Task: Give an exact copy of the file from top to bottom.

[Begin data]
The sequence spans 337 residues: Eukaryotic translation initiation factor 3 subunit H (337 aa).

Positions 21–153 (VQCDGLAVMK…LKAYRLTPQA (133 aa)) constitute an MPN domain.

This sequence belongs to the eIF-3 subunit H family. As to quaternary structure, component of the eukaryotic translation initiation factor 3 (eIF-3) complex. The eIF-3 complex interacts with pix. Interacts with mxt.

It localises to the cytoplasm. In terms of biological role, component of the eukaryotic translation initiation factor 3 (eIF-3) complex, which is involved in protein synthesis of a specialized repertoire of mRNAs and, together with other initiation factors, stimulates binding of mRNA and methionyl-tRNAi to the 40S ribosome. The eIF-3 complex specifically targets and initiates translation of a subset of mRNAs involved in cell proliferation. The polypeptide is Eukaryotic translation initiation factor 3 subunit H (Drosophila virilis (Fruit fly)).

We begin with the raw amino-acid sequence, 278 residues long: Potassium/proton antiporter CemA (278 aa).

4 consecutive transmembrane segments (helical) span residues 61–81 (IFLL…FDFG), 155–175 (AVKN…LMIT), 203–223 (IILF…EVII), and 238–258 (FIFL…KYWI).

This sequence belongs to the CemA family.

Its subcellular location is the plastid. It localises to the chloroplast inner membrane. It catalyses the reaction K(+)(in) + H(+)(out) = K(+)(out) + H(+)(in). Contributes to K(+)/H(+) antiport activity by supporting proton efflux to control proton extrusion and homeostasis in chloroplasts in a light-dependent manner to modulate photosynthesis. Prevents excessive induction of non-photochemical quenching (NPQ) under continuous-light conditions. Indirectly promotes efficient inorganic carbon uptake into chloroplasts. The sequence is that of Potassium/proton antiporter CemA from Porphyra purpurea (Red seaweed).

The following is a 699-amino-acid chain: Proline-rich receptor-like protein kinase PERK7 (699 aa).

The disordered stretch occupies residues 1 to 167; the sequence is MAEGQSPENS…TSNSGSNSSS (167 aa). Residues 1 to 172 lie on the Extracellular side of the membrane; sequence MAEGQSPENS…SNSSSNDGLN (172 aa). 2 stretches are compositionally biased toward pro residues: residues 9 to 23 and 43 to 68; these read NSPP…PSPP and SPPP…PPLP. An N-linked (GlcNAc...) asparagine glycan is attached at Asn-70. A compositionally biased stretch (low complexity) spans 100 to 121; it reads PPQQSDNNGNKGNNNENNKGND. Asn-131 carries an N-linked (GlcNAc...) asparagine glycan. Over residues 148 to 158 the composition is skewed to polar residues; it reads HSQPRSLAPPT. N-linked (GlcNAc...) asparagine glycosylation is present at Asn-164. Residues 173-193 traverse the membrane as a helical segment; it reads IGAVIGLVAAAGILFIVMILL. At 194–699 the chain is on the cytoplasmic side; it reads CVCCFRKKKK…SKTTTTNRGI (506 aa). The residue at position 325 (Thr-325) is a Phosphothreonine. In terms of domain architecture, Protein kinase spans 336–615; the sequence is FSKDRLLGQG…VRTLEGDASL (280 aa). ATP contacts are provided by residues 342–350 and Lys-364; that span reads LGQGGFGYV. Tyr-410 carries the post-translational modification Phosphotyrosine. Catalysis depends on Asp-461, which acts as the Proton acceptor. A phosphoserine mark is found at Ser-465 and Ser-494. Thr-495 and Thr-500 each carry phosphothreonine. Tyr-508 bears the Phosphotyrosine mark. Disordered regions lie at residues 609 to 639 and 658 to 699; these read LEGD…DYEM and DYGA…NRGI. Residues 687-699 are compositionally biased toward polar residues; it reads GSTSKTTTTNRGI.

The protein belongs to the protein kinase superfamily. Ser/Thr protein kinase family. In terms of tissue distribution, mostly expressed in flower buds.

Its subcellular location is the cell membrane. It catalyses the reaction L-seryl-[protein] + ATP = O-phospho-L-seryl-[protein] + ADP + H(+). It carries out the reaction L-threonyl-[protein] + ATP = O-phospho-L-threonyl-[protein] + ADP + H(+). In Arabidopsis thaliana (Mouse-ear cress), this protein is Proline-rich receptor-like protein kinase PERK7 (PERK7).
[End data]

The sequence spans 337 residues: Eukaryotic translation initiation factor 3 subunit H (337 aa).

Positions 21–153 (VQCDGLAVMK…LKAYRLTPQA (133 aa)) constitute an MPN domain.

This sequence belongs to the eIF-3 subunit H family. As to quaternary structure, component of the eukaryotic translation initiation factor 3 (eIF-3) complex. The eIF-3 complex interacts with pix. Interacts with mxt.

It localises to the cytoplasm. In terms of biological role, component of the eukaryotic translation initiation factor 3 (eIF-3) complex, which is involved in protein synthesis of a specialized repertoire of mRNAs and, together with other initiation factors, stimulates binding of mRNA and methionyl-tRNAi to the 40S ribosome. The eIF-3 complex specifically targets and initiates translation of a subset of mRNAs involved in cell proliferation. The polypeptide is Eukaryotic translation initiation factor 3 subunit H (Drosophila virilis (Fruit fly)).

We begin with the raw amino-acid sequence, 278 residues long: Potassium/proton antiporter CemA (278 aa).

4 consecutive transmembrane segments (helical) span residues 61–81 (IFLL…FDFG), 155–175 (AVKN…LMIT), 203–223 (IILF…EVII), and 238–258 (FIFL…KYWI).

This sequence belongs to the CemA family.

Its subcellular location is the plastid. It localises to the chloroplast inner membrane. It catalyses the reaction K(+)(in) + H(+)(out) = K(+)(out) + H(+)(in). Contributes to K(+)/H(+) antiport activity by supporting proton efflux to control proton extrusion and homeostasis in chloroplasts in a light-dependent manner to modulate photosynthesis. Prevents excessive induction of non-photochemical quenching (NPQ) under continuous-light conditions. Indirectly promotes efficient inorganic carbon uptake into chloroplasts. The sequence is that of Potassium/proton antiporter CemA from Porphyra purpurea (Red seaweed).

The following is a 699-amino-acid chain: Proline-rich receptor-like protein kinase PERK7 (699 aa).

The disordered stretch occupies residues 1 to 167; the sequence is MAEGQSPENS…TSNSGSNSSS (167 aa). Residues 1 to 172 lie on the Extracellular side of the membrane; sequence MAEGQSPENS…SNSSSNDGLN (172 aa). 2 stretches are compositionally biased toward pro residues: residues 9 to 23 and 43 to 68; these read NSPP…PSPP and SPPP…PPLP. An N-linked (GlcNAc...) asparagine glycan is attached at Asn-70. A compositionally biased stretch (low complexity) spans 100 to 121; it reads PPQQSDNNGNKGNNNENNKGND. Asn-131 carries an N-linked (GlcNAc...) asparagine glycan. Over residues 148 to 158 the composition is skewed to polar residues; it reads HSQPRSLAPPT. N-linked (GlcNAc...) asparagine glycosylation is present at Asn-164. Residues 173-193 traverse the membrane as a helical segment; it reads IGAVIGLVAAAGILFIVMILL. At 194–699 the chain is on the cytoplasmic side; it reads CVCCFRKKKK…SKTTTTNRGI (506 aa). The residue at position 325 (Thr-325) is a Phosphothreonine. In terms of domain architecture, Protein kinase spans 336–615; the sequence is FSKDRLLGQG…VRTLEGDASL (280 aa). ATP contacts are provided by residues 342–350 and Lys-364; that span reads LGQGGFGYV. Tyr-410 carries the post-translational modification Phosphotyrosine. Catalysis depends on Asp-461, which acts as the Proton acceptor. A phosphoserine mark is found at Ser-465 and Ser-494. Thr-495 and Thr-500 each carry phosphothreonine. Tyr-508 bears the Phosphotyrosine mark. Disordered regions lie at residues 609 to 639 and 658 to 699; these read LEGD…DYEM and DYGA…NRGI. Residues 687-699 are compositionally biased toward polar residues; it reads GSTSKTTTTNRGI.

The protein belongs to the protein kinase superfamily. Ser/Thr protein kinase family. In terms of tissue distribution, mostly expressed in flower buds.

Its subcellular location is the cell membrane. It catalyses the reaction L-seryl-[protein] + ATP = O-phospho-L-seryl-[protein] + ADP + H(+). It carries out the reaction L-threonyl-[protein] + ATP = O-phospho-L-threonyl-[protein] + ADP + H(+). In Arabidopsis thaliana (Mouse-ear cress), this protein is Proline-rich receptor-like protein kinase PERK7 (PERK7).